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Salaries of librarians with an ALA certified education are nearly $5,000 more than librarians without certified degrees.

There are more than 200,000 librarians employed in the USA and approximately 80% of them are women. Roughly two thirds of them work at a public library and the rest work at private institutions or non-profit organizations.

Surveys consistently show that librarians report lower stress levels from work than many other professions. No job is stress-free, but librarians do have a more pleasant work environment than many other jobs.

Library Science majors face high unemployment and low wages

You might have seen some news articles recently that highlight the unemployment rate among college majors and been dismayed at the numbers you saw for Library Science. As often seen in news reporting, sources offer just a quick rehash of a headline with the focus to shock readers. In this case the numbers to back it up are pulled from the 2010 Census data.

"Library Science majors have the fourth highest unemployment rate - 15.0%" or "Library Science graduates have the fifth lowest median income - $36,000". Yes, that does sound bad. High school drop outs average better numbers than that. So right about now you are thinking to yourself, "Why in the world would I want to become a librarian?"

Well, let's clear some things up. Library science majors are not librarians. As many librarians know, you need a master's degree to become a librarian and in many cases from an ALA approved college or university. According to the Department of Labor, more than 84% of librarian jobs have a master's degree as a minimum requirement. Just because you majored in medicine as an undergraduate doesn't mean you're a doctor. Maybe these people in the census are getting their graduate degrees, maybe some are putting it off or maybe they'll never fully pursue the career as a librarian. But, that is not to say there are no jobs for librarians.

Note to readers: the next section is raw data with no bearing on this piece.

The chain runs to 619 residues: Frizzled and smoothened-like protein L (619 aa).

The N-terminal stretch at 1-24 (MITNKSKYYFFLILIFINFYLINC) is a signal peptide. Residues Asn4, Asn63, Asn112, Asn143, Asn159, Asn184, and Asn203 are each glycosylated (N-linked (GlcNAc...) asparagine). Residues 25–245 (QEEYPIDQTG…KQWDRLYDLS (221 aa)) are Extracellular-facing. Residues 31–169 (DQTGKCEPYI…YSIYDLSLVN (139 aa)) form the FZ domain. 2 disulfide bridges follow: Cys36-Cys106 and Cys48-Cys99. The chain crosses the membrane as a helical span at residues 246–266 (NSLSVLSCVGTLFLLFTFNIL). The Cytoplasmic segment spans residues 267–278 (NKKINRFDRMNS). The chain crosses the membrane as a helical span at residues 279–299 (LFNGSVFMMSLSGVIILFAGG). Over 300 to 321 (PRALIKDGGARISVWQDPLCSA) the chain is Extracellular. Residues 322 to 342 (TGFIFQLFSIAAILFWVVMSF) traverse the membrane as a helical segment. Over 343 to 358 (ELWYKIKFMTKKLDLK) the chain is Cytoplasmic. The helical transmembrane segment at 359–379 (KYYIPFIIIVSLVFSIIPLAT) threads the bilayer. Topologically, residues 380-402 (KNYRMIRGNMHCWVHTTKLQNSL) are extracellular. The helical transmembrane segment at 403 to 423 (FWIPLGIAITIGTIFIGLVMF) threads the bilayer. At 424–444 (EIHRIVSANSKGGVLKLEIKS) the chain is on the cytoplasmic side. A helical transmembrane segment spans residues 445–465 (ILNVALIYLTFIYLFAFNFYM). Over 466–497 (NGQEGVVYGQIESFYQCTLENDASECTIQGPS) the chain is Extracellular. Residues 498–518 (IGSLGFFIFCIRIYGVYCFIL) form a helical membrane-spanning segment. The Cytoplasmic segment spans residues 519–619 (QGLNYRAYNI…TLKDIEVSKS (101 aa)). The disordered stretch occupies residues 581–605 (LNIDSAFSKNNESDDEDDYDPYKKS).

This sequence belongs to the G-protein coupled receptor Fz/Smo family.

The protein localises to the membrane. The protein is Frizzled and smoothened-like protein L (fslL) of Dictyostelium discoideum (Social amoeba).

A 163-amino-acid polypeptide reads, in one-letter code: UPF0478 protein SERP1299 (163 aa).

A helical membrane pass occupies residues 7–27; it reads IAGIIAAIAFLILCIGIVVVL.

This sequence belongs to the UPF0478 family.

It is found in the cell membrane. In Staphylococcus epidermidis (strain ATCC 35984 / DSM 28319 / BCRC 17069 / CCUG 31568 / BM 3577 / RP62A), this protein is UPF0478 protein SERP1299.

Statistics also vary greatly based on the program taken. While I'm sure it is a fine school in its own right, the community college in Booneville, Mississippi can't quite promise the same education in information science as the University of Washington. The job potential between these two programs are about as far apart as can be possible. But, that's not a problem that solely lies with that community college or for the field for that matter. There is a growing problem with schools that promise an education with the hopes of landing a job, but have no ability to fulfill that promise. Choosing the right school is often just as important as choosing the right major.

Library science is not what it used to be. There is a growing shift in what is important and relevant in today's world and that includes libraries. Most respected school see this and have changed their courses appropriately. What was formally library science is often now called information science. The University of Washington has the "Information School" and offers a graduate course in "Library and Information Science". In fact, very few schools even offer classes under the distinct classification of "Library Science" these days. Information science, which strongly relates to the librarian position is a growing and popular field.

So what happens when you look up "Information Sciences" from the same census data that we get the hugely negative numbers of "Library Science"? 5.9% unemployment rate and a medium earning of $71,000. That salary happens to be the 23rd highest out of the 200 fields listed, right up there with computer science and engineering. Hmm, not too shabby.

Do you have a real interest in working with the community, improving the education of our future generations and being part of an institution that maintains the history, stories and experiences of our past? If so, then a career as a librarian might be right for you. This resource is designed to provide information on librarian careers, educational requirements, and job specializations to help you decide if becoming a librarian is something you want to pursue.

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